Maruyama, Haruka, et al. “Bringing HIV Services to Key Populations and Their Communities in Tanzania: from Pilot to Scale.” Journal of the International AIDS Society, vol. 24, no. S3, 2021, doi:10.1002/jia2.25718.
Despite the global scale-up of HIV testing, prevention and treatment, these services remain inaccessible to groups most vulnerable to HIV. Globally, most new HIV infections are concentrated among members of key populations (KP), including female sex workers, men who have sex with men, transgender people, people who inject drugs and their sexual partners. These populations lag in access to HIV prevention and antiretroviral therapy (ART) and have less favourable HIV outcomes compared to the general population. Intersecting behavioural and structural factors contribute to these gaps in service access for at-risk KP and those living with HIV; corresponding comprehensive approaches to improving service delivery for KP are urgently needed. Differentiated service delivery (DSD) models tailor HIV programmes to the needs and preferences of specific groups but are rarely implemented at scale for KP. We describe the FIKIA Project, which implemented innovative approaches to scaling up DSD models to reach and engage KP in Tanzania.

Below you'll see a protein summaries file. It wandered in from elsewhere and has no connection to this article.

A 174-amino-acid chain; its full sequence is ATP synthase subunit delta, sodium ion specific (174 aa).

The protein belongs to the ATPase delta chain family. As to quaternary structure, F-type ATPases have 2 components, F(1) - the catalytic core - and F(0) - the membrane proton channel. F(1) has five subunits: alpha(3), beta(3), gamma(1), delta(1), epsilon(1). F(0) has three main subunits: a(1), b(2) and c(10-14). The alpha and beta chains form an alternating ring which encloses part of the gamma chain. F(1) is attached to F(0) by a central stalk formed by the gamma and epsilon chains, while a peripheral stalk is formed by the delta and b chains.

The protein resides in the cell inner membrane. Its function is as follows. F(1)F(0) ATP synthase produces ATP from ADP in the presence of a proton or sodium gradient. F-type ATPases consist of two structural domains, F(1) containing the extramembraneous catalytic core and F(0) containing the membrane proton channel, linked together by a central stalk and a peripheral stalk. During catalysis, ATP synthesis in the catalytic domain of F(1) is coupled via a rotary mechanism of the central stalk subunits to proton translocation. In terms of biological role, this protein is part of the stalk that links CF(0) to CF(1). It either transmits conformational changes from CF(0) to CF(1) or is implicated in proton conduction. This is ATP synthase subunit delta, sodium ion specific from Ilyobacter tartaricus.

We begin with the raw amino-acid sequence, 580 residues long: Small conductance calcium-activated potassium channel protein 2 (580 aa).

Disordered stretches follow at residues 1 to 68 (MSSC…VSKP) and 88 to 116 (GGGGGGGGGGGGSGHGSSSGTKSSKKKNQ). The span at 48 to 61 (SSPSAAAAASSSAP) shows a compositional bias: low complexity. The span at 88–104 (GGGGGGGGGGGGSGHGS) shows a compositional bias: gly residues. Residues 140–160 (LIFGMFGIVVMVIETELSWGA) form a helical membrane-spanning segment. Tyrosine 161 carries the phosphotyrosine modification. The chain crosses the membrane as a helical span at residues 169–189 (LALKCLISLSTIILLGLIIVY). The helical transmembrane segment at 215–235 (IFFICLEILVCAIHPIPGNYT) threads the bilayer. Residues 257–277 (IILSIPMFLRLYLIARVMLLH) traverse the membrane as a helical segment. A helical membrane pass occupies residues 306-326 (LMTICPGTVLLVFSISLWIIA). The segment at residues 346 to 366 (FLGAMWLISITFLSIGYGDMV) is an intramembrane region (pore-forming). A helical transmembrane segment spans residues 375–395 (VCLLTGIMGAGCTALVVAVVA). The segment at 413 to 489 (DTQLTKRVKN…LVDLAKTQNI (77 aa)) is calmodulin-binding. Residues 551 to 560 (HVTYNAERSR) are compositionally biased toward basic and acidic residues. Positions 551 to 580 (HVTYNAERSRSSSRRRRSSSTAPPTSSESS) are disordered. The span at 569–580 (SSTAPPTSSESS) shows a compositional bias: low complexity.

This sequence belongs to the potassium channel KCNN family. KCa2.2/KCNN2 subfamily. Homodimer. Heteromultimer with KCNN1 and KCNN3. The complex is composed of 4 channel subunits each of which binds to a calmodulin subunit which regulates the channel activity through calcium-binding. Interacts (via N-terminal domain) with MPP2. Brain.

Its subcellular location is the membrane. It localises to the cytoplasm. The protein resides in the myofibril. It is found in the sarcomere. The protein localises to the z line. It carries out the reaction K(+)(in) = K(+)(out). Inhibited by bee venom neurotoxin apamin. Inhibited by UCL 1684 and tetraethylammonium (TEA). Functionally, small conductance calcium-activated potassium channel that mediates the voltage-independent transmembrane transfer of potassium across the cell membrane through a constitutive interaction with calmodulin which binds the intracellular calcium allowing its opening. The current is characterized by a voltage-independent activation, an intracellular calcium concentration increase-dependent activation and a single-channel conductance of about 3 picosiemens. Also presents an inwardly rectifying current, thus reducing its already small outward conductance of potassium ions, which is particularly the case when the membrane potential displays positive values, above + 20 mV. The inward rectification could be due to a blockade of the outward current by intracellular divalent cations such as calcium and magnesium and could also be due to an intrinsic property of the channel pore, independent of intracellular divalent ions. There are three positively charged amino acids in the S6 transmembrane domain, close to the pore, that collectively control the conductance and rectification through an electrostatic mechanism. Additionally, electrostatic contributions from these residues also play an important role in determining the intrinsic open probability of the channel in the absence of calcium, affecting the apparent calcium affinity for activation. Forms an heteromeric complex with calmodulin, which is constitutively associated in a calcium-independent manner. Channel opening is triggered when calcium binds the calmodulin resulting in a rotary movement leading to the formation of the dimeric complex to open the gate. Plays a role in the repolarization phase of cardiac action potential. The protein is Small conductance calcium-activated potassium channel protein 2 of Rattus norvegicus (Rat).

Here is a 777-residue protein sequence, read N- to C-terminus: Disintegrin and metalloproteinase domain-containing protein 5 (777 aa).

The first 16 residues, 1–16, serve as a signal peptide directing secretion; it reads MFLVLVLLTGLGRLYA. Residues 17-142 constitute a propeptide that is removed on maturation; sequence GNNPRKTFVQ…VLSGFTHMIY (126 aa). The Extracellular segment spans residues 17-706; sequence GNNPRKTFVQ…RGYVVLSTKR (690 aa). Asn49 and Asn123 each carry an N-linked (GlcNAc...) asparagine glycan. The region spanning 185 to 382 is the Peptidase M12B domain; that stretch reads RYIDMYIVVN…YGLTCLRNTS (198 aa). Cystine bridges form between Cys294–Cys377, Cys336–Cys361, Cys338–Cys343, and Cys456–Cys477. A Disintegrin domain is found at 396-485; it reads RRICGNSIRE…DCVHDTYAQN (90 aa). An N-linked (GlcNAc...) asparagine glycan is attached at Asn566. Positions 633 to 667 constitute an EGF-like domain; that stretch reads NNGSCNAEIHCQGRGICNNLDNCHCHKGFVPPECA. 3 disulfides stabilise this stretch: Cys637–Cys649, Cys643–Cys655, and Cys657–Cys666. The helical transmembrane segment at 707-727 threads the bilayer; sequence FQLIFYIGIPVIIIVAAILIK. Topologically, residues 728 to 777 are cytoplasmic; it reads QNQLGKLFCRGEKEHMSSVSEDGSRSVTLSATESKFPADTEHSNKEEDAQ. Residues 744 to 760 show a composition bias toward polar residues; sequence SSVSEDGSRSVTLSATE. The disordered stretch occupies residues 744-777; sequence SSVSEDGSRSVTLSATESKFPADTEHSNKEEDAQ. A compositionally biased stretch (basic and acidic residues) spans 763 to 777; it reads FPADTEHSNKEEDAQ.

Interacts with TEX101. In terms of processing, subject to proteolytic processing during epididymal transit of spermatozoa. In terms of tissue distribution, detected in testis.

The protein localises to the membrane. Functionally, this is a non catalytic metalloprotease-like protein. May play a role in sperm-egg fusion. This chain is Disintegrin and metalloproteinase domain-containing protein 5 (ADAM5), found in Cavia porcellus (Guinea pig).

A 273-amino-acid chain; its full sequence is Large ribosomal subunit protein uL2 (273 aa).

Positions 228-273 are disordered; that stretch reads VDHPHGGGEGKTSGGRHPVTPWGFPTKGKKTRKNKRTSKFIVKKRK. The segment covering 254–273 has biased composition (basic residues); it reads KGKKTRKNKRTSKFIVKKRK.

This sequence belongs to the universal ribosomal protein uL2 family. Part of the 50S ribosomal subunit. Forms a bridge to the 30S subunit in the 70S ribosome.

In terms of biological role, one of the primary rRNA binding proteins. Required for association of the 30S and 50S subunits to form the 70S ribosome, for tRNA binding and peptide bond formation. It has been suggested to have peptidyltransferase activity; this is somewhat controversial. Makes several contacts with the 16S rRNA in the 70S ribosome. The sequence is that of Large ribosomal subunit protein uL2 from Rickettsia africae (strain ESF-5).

The FIKIA Project worked with diverse KP communities in Tanzania to tailor HIV services to their needs and to pair healthcare workers with trained peer educators and expert client counsellors to expand uptake of community-based HIV testing and ART services. We analysed routine aggregate project data from 2016 to 2020 to describe project implementation, outcomes and best practices.
Results and discussion
The FIKIA Project conducted 1,831,441 HIV tests in community settings; of the 98,349 (5.4%) individuals with new HIV diagnoses, 89,640 (91.1%) initiated ART. The project reached substantial numbers of KP: 203,233 received HIV tests, 28,830 (14.2%) received a new HIV diagnosis and 25,170 KP (87.3%) initiated ART at the point of diagnosis. Over time, HIV testing increased by 1.6 times overall (2.3 times among KP), HIV diagnoses increased by 8.7 times (10.9 times among KP) and ART initiation at the point of diagnosis increased from 80.0% to 95.9% overall (from 69.6% to 94.9% among KP).
Over four years, the FIKIA Project scaled up HIV testing, diagnosis and treatment by using DSD principles to design services that meet the needs of KP and their communities.